Ohio Clears Benchmark, Appalachian Gas Shifts National Energy Flows
Natural gas development in the Appalachian Basin continues to reshape the domestic energy landscape, as recent production reports from the region illustrate. New figures released by the Ohio Department of Natural Resources show production in the Buckeye state set a new state record in the latest quarter. Likewise, a recent report out of Texas shows Pennsylvania’s upward trajectory as a natural gas producer. And projections from the Energy Information Administration for March show natural gas production across the basin is set to exceed last month’s figures.
According to EIA, this continued growth across Appalachia, coupled with the increase in LNG trade and growing demand in the South, is altering the flow of natural gas across the United States, and will do so increasingly in the years ahead.
Ohio hits benchmark, Pennsylvania continues to climb
During the fourth quarter of 2018, Ohio produced 663.5 billion cubic feet of natural gas – up from 605.7 Bcf the previous quarter – marking a new state quarterly production record and a nearly 32-percent rise over the same period in 2017.
For the year, the state produced 2.4 trillion cubic feet of natural gas – up from 1.7 Tcf in 2017 – the first time the state has produced more than 2 Tcf since shale development began.
Neighboring Pennsylvania continues to close the gap with Texas as the nation’s top producer of gas. The Texas Independent Producers & Royalty Owners Association’s 2019 State of Energy Report shows Pennsylvania as the No. 2 producing state, with 6.1 Tcf of natural gas produced in 2018, up from 5.4 Tcf produced in 2017.
Ohio’s increasing production, along with continued successful development in neighboring West Virginia and Pennsylvania, has the EIA forecasting the Appalachian region will produce 31.6 Bcf/d of natural gas in March, compared to 31.2 Bcf in February.
Looking farther out, EIA’s 2019 Annual Energy Outlook (AEO2019) projects the region will continue to lead the nation in natural gas production through 2050.
Appalachian Basin production shifting natural gas flows
This rise in Appalachian production is causing a further shift in the flow of natural gas. Historically, the populous Eastern Midwest and Mid-Atlantic regions have been fueled by natural gas imported from the South Central region (which includes Texas and the Gulf Coast). The flow of gas began to shift as the development of the Marcellus Shale took off, allowing the region to meet an increasing amount of its own demand.
According to EIA, in 2008, flows into the Northeast averaged 12 Bcf/d. By 2013 these volumes dropped to 5 Bcf/d and today, with over a decade of development in the Marcellus and continued growth in the Utica, the region is a net natural gas exporter (primarily to the Eastern Midwest).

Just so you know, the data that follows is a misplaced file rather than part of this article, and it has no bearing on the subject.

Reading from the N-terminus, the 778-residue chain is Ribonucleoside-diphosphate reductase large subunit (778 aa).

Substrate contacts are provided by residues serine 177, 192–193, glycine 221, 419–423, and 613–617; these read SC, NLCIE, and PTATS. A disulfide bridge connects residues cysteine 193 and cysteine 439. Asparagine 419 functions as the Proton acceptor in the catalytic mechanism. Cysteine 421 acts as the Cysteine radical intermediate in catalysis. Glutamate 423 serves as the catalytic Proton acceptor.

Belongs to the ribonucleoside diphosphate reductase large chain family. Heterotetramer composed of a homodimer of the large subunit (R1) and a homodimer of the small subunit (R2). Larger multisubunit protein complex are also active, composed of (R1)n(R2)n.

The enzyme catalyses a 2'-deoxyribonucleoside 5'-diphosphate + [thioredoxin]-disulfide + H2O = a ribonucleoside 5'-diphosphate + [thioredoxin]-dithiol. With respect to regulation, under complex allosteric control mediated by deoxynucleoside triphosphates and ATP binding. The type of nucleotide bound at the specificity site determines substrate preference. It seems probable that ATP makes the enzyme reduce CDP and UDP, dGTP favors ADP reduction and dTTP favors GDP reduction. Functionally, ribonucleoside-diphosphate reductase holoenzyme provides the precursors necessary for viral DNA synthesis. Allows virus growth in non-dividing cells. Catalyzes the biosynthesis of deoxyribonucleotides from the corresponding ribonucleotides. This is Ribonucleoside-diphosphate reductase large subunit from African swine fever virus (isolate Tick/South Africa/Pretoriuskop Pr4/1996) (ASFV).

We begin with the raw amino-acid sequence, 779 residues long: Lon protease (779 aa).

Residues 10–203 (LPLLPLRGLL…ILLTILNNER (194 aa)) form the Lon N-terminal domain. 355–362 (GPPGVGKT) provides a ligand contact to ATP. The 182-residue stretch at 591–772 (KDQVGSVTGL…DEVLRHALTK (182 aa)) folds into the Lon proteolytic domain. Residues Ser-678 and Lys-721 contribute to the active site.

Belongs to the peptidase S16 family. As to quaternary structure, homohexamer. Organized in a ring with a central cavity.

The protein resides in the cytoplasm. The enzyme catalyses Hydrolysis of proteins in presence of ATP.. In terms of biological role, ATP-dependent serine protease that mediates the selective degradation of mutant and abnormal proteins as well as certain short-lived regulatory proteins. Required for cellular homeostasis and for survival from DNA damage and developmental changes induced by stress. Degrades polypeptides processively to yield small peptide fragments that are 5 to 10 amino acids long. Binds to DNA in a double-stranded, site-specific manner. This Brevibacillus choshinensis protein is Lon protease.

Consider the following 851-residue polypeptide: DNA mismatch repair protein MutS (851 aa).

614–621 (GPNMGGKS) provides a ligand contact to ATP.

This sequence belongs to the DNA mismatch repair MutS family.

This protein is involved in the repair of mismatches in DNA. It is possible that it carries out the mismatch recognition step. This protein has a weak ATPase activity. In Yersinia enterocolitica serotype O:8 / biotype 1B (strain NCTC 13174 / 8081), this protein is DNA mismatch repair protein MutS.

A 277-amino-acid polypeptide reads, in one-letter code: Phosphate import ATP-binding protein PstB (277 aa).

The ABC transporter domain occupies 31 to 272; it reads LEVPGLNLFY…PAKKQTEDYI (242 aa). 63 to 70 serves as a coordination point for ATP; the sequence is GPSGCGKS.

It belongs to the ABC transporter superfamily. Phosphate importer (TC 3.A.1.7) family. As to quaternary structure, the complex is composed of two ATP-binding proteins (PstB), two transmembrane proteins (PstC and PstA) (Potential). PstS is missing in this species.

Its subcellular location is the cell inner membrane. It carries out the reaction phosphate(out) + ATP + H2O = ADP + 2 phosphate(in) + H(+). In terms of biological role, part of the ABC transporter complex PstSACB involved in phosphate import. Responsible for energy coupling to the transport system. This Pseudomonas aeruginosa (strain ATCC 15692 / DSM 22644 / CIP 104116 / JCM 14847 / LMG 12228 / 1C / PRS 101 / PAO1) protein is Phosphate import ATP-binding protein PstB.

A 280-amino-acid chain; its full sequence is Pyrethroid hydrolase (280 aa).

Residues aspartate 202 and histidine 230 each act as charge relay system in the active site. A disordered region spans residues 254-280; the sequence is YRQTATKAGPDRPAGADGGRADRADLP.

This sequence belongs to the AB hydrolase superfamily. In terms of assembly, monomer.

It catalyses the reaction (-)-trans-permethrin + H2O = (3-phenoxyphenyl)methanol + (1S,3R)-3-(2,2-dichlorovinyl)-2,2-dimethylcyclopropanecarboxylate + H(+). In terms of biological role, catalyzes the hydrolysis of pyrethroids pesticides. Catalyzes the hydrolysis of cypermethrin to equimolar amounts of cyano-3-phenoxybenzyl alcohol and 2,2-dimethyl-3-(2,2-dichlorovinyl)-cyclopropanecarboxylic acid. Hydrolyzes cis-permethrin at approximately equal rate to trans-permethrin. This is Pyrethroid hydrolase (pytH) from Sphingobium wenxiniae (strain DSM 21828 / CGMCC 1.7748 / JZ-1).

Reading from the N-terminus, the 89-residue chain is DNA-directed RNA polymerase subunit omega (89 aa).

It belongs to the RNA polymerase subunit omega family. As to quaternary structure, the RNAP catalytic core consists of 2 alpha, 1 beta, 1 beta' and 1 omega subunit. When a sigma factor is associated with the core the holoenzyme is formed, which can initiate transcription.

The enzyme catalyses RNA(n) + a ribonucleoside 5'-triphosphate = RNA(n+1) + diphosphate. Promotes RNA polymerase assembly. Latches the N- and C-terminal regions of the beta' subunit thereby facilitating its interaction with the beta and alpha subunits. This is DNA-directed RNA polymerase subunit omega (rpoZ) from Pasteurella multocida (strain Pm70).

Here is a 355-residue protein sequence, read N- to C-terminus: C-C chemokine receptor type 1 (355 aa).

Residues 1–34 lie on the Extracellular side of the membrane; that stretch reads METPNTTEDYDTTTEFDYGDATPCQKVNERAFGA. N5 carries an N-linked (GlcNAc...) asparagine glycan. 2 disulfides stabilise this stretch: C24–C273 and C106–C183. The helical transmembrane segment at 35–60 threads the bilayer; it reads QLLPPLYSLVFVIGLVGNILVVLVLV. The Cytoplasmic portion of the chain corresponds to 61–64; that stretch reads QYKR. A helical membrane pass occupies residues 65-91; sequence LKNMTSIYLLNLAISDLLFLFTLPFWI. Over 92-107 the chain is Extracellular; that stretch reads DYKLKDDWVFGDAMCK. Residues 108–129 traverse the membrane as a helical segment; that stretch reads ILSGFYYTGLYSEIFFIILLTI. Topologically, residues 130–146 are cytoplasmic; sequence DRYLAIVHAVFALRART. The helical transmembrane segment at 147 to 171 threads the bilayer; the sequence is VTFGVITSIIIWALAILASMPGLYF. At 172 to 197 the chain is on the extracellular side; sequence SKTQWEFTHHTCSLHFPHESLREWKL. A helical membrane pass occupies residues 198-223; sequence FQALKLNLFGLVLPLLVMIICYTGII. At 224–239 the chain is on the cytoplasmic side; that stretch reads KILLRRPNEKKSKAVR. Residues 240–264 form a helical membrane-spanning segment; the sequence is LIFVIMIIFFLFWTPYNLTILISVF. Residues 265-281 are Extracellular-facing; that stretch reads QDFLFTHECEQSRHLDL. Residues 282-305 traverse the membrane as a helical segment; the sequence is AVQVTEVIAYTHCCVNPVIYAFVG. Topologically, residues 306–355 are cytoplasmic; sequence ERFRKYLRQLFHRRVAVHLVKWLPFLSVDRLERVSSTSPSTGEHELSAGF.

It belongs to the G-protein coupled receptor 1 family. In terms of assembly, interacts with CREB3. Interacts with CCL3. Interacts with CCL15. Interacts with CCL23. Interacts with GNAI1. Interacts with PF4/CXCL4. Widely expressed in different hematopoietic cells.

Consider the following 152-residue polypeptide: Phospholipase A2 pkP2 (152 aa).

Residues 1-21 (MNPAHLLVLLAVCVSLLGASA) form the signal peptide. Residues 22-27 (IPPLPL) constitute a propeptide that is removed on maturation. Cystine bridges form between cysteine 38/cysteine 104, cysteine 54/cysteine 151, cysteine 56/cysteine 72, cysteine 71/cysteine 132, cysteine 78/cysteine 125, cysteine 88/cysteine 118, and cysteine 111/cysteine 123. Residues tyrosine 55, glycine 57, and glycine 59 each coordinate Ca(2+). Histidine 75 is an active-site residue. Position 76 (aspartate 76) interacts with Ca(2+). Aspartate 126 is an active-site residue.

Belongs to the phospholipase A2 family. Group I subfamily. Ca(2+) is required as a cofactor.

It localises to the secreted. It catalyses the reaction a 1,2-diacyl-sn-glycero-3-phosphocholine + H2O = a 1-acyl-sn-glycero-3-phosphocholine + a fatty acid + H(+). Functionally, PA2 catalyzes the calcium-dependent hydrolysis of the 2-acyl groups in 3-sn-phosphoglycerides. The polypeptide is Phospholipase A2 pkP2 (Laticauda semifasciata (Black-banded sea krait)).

“This reversal of flows was accompanied by increased bi-directional capacity on interstate pipelines and by new pipeline capacity to transport increased natural gas supplies from the Marcellus and Utica Basins to domestic and international demand markets. From 2008 to 2018, pipeline capacity out of the Northeast, which includes both the Mid-Atlantic and Ohio region and New England, grew from 5 Bcf/d to 23 Bcf/d, as estimated by EIA.”
Once reliant on southern states and imports for its natural gas needs, the Midwest is increasingly fueled by Appalachian-produced gas. Further out, this abundant Appalachian supply is expected to flow south.
Appalachian supply to help meet global LNG demand
As the United States continues to expand its role as a leader in LNG exports, the South Central region – despite having its own resources – is projected to become increasingly dependent on other regions. As EIA projections show, no region is better positioned than the Appalachian Basin to fill the demand for natural gas.
“While the South Central region itself contains shale plays that produce natural gas, such as the Wolfcamp in the Permian Basin and the Haynesville, natural gas consumption in the region outpaces production in the reference case, requiring additional supplies of natural gas from other regions to meet growing demand both within the region and for liquefaction facilities that would export natural gas to other countries.”
With continued success in Marcellus and Utica Shale development and growth in the South Central region’s role in global LNG trade, EIA forecasts an incredible shift in natural gas flows in the coming years.
As needed infrastructure continues to build out, regional energy successes are becoming increasingly intertwined. Success in Ohio – and across the Appalachian Basin – is poised to have outsized benefits far beyond state or even regional borders.